Today three reports have been published into the operations of the Bank of England. None of these pose the killer question: why, when for month after month in 2008 the UK’s Gross Domestic Product in money terms (the NGDP) fell from its stable long term annual growth rate of +5% to -5% a year, did the Monetary Policy Committee stubbornly maintained the Bank’s interest rate at 5%?
This excellent blog by Britmouse details, details the quarterly falls in NGDP and the inertia of the Bank which has the power to set the level of aggregate demand in the economy.
It is regrettable that the Treasury does not give the Bank a level target for NGDP growth, but instead gives it one for inflation. Thus, in 2008, whilst the Bank had its eyes firmly fixed in the rear view mirror on inflation,UKoutput and income plunged in a way not seen since the 1930s, making debts harder to pay and reducing the value of the securities behind them.
In this diagram David Beckworth illustrates the point for Europe, but the case stands for theUK too. Veer from the long term path of NGDP – allow a nominal income gap to establish – and the Debt/GDP ratio worsens, deleveraging gathers pace and the fall in aggregate demand accelerates exponentially.
If you don’t believe that monetary policy can fix the problem of inadequate aggregate demand, that is not the view held in the Bank itself. In recent speeches, The Governor of the Bank of England and his Deputy Governor, Charlie Bean, explained their powers.
Bean said, ‘a highly stimulatory policy stance can encourage households and businesses to bring forward expenditure, boosting demand and mitigating the destruction of the economy’s supply capacity that can result from a prolonged period of weak demand as firms are driven out of business and the skills of unemployed workers atrophy.’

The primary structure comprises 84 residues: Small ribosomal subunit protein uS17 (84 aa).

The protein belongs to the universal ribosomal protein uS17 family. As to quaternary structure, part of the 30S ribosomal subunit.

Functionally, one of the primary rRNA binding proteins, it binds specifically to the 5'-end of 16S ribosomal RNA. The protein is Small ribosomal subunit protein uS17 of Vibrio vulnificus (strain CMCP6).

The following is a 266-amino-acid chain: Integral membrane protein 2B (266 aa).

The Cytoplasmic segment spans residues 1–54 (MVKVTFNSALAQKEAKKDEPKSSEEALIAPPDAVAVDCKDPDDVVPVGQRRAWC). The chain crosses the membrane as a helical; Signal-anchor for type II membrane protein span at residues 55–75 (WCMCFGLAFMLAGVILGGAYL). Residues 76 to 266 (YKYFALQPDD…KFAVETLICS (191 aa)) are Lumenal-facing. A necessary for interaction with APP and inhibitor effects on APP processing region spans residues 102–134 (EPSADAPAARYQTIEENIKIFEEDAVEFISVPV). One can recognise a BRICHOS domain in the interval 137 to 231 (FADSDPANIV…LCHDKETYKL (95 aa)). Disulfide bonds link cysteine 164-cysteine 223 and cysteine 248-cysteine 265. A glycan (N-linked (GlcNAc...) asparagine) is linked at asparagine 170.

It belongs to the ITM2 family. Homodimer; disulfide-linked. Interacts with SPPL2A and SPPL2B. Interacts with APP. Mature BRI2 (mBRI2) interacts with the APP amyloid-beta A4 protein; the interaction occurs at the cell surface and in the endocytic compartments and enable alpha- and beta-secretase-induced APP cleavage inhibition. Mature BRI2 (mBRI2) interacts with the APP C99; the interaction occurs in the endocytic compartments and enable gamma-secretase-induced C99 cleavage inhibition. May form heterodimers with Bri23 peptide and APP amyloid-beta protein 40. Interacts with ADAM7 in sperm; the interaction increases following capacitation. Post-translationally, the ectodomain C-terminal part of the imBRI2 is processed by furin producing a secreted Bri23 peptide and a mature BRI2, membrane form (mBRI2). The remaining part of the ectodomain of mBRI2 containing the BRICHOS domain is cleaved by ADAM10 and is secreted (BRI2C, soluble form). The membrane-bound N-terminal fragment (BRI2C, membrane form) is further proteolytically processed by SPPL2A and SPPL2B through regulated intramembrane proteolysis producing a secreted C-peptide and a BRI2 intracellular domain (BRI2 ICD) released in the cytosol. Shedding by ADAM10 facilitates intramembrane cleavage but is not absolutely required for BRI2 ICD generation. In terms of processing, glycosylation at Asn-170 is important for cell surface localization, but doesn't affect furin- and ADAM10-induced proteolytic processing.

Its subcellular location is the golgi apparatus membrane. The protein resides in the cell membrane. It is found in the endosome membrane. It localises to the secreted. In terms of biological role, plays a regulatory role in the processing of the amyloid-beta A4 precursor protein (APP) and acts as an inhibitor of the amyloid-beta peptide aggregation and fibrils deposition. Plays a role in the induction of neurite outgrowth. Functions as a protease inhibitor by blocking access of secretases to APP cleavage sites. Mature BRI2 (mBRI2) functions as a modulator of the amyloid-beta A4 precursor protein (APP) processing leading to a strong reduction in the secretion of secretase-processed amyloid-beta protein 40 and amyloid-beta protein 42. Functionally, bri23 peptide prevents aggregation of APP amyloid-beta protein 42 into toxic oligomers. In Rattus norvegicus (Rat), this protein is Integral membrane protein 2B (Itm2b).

It is worth reading that again: ‘stimulatory policy … boosting demand … mitigating the destruction of the economy’s supply capacity … as firms are driven out of business and the skills of unemployed workers atrophy’
The Bank’s failure to remedy the fall in NGDP growth in 2008 may have been incompetence, but these speeches reveal that the dismal performance in national output since mid 2010 has been a deliberate policy to let the weak go to the wall.
Here’s how the real Mr Bean puts it – ‘such policy (monetary stimulus) can also delay the transition to a new growth path if it slows the process of balance sheet repair and inhibits the process of ‘creative destruction’ as unprofitable firms are closed and the liberated resources shifted to the expanding sectors.’
This is an intervention into industrial policy which should be the province of the Department of Business, Innovation and Skills in conjunction with the Quad.
With the economy well below full potential, with no pressure on wages, with thousands looking for work and extra hours, the gazelles don’t need their neighbours to fail for them to succeed. This is industrial sabotage on a grand scale.
If we really were on a war footing the Old Lady of Threadneedle Street should be due a knock on the door from Special Branch.
* Bill le Breton is a former Chair and President of ALDC and a member of the 1997 and 2001 General Election teams